The test is part of the NordQual Project driven by consumer organizations in Sweden, Denmark and Finland and financed by the EU Consumer Program.

This is the second of three tests on household products to compare the products’ function, ingredients, labeling and packaging.  We are also investigating so called “dual quality,” whether products might look the same in different countries but have different ingredients.

How we tested the products

In the laboratory we ran tests on foaming and degreasing. Foam is produced by anionic surfactants and can be an indicator of cleaning ability.  However, other surfactants produce less foam but still have good cleaning ability.  Therefore, we did another degreasing test that was independent of foaming.

In the first test, a robot washed dishes to see how many could be washed before the foam disappeared.  In the second, a robot made five scrubs on a greasy plate to assess how much of the grease washed away.

We also inspected the products’ ingredients lists – both on the bottles and on the producers’ websites – and the recycled content or recyclability of the bottles.  Problematic chemicals, incomplete ingredients information and hard-to-recycle packaging reduced the final product scores.

Some interesting results

  • There is a wide variation in formulas for hand dishwashing detergent leading to a big difference in how much they produce foam. The degreasing abilities of the detergents showed much less variation, most of the products adequately cleaning greasy plates.
  • Two products contain suspected endocrine disruptors – Lidl’s W5 Platinum Original in Sweden and Vel Ultra Ekstra Drøj in Denmark.
  • Denmark had nearly double the number of Asthma-Allergy labelled products in our test than Finland and Sweden. 40 percent of Danish products had the Asthma-Allergy label versus 21 and 22 percent in Finland and Sweden, respectively.
  • One of the Finnish products required five times the dosage compared to other products.

Here are the problematic chemicals:

There are various reasons to consider chemicals in hand dishwashing products.  First, consumers often expose their skin to these products when washing dishes or their hands.  While the exposure to chemicals in hand dishwashers is not generally problematic alone, it contributes to the body’s total exposure to problematic chemicals – the cocktail effect – which can aggravate risk for health impacts such as allergies or hormonal interference.  Secondly, there can be a risk that some chemicals end up in the environment depending on how the wastewater is handled. 

All of the problematic chemicals we have highlighted in this test are avoidable, having little to no effect on the cleaning performance of the product.  The problematic chemicals were not found in the products with the Nordic Swan or the Asthma & Allergy labels.

Other chemicals:

  • Perfumes – can cause a skin allergy. Limonene, geraniol, and linalool are just some of the sensitizing fragrances that can cause skin allergy. For those who wish to avoid perfumes, there are many perfume-free products available.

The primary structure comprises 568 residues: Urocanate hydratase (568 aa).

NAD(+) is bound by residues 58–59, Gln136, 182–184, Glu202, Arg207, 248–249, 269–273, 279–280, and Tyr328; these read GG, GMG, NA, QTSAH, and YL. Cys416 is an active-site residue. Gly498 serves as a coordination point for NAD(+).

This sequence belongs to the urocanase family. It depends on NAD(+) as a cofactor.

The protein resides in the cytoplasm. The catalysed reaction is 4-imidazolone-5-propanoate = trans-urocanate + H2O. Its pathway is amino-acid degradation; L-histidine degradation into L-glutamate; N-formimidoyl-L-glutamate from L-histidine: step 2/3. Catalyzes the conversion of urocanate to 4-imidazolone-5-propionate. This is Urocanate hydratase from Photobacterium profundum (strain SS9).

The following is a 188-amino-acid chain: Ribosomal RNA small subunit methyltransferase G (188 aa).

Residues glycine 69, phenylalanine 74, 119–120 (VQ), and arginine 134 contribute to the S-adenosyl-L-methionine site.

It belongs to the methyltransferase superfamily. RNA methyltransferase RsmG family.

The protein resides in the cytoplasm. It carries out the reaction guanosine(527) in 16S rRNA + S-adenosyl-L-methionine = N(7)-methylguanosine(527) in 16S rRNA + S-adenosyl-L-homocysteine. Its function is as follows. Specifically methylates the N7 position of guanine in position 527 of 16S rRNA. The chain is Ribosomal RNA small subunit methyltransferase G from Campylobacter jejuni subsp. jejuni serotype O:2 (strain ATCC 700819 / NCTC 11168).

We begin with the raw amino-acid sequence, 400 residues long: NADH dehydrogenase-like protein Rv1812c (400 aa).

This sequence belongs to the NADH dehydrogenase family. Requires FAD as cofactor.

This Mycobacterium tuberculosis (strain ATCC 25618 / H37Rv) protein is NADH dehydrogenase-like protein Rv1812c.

• Suspected Endocrine Disruptors – these chemicals have shown potential to disrupt the hormone system and are under further investigation in the EU.  Two suspected endocrine disruptors - benzyl salicylate and butylphenyl methylpropional - were found in some hand dishwashing detergents. Butylphenyl methylpropional is also suspected of damaging fertility and the unborn child. Suspected endocrine disruptors are forbidden in Nordic Swan and EU Ecolabel products.
  • Allergenic preservatives – preservatives are used to extend the life of the product.  Some preservatives can cause a skin allergy, including DMDM hydantoin and isothiazolinones such as methylisothiazolinone, whereas other preservatives are considered safer.  The allergenic preservatives can be avoided by choosing a product with the Asthma-Allergy label.  They are also either banned or restricted to low concentrations in Nordic Swan and EU Ecolabel products.
  • Environmentally problematic substances – these chemicals can be harmful to aquatic life with long-lasting effects if they are released into the environment.  Nordic Swan and EU Ecolabels restrict certain environmentally problematic substances including EDTA, limonene, and methylisothiazolinone.

Other chemicals:

  • Colorants – are often added to products to make the detergent in the bottle a certain color but serve no purpose in cleaning the dishes.
  • Enzymes – soaking dishes makes cleaning them easier, and the effect can be enhanced by enzymes which are found in some hand dishwashing detergents.  The enzyme amylase breaks down starch (for instance oatmeal) and the enzyme protease breaks down proteins (for instance egg) when a dish is soaked for a longer time. However, the tests we ran did not account for the effect of soaking dishes in the product.

Ingredients, warnings and protection information

According to EU law, product ingredient information needs to be available on the company’s website if the ingredients are not all written on the bottle.  In about half the cases, the ingredient information on the website was hard to find or not there. 

Hazard labels on the bottle were not always reliable when it comes to presence of problematic chemicals.  Recommendations to wear gloves or eye protection while washing dishes, or to wash hands after doing the dishes was also not representative of the level of risk from the ingredients.  For example, Vel Ultra Ekstra Drøj claimed to be "mild on hands" but contained a known allergenic perfume and warned to “rinse with plenty of water” on contact with skin.

Another common phrase on the bottles is "dermatologist tested".  However, it is a meaningless marketing statement as there are no strict requirements for that phrase.

Read about our first test here.